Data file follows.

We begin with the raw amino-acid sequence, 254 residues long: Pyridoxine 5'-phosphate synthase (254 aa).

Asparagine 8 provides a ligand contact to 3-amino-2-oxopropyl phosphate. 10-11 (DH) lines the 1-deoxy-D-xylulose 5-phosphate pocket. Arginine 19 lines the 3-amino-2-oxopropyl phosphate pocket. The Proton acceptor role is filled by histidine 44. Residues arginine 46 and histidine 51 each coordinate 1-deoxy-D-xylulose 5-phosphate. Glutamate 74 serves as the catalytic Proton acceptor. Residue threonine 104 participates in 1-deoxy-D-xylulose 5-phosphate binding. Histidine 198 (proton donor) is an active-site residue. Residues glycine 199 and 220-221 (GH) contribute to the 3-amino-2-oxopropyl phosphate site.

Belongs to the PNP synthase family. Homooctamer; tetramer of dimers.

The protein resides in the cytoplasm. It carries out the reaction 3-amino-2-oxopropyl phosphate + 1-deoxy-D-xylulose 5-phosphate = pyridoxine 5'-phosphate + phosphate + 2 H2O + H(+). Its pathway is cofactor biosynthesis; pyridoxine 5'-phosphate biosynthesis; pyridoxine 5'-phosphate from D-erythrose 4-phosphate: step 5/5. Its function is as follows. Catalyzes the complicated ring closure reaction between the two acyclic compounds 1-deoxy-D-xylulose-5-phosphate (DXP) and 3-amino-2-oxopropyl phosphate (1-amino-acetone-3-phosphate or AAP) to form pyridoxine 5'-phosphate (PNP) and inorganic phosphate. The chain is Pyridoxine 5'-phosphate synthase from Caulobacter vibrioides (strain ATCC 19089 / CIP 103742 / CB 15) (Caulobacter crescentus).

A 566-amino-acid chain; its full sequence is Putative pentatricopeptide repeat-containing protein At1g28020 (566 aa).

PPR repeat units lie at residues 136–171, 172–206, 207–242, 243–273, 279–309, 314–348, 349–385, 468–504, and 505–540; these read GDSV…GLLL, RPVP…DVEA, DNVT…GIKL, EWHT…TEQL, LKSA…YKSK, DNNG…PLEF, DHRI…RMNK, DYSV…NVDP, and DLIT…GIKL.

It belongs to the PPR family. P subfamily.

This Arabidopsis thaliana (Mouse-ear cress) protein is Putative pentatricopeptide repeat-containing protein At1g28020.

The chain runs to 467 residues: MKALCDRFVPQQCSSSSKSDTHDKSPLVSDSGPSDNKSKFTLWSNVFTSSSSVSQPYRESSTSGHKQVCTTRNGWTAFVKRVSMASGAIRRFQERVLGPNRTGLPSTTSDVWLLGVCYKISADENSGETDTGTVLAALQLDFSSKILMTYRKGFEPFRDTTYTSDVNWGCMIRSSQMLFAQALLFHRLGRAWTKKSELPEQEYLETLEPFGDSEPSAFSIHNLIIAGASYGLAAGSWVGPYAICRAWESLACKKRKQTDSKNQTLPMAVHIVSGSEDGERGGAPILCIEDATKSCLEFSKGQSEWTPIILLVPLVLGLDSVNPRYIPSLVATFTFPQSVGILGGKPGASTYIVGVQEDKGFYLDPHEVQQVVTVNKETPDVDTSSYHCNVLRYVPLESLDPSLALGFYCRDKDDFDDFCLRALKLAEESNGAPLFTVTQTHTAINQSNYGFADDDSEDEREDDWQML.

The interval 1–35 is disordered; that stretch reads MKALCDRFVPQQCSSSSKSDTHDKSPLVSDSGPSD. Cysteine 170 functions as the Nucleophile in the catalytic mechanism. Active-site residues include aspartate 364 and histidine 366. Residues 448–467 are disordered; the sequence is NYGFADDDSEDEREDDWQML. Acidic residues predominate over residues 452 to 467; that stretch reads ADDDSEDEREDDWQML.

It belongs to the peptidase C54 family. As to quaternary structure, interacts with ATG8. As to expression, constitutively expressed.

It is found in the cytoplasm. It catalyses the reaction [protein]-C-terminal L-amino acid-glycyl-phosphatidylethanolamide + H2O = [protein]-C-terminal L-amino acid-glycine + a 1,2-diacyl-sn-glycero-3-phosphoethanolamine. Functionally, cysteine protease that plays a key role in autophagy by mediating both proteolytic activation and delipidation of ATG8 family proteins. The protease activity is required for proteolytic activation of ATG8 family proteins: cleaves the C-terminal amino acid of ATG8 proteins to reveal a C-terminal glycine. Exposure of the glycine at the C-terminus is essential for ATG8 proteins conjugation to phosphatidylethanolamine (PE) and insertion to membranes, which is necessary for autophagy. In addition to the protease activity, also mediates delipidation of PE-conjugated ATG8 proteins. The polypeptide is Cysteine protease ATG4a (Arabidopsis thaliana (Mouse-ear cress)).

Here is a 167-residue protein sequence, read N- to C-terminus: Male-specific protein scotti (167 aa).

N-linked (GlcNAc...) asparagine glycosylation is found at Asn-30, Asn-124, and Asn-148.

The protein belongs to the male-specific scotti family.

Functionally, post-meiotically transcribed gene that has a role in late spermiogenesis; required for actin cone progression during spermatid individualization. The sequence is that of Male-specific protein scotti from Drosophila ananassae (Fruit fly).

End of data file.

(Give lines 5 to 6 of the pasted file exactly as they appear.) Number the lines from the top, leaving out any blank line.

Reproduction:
A 566-amino-acid chain; its full sequence is Putative pentatricopeptide repeat-containing protein At1g28020 (566 aa).

PPR repeat units lie at residues 136–171, 172–206, 207–242, 243–273, 279–309, 314–348, 349–385, 468–504, and 505–540; these read GDSV…GLLL, RPVP…DVEA, DNVT…GIKL, EWHT…TEQL, LKSA…YKSK, DNNG…PLEF, DHRI…RMNK, DYSV…NVDP, and DLIT…GIKL.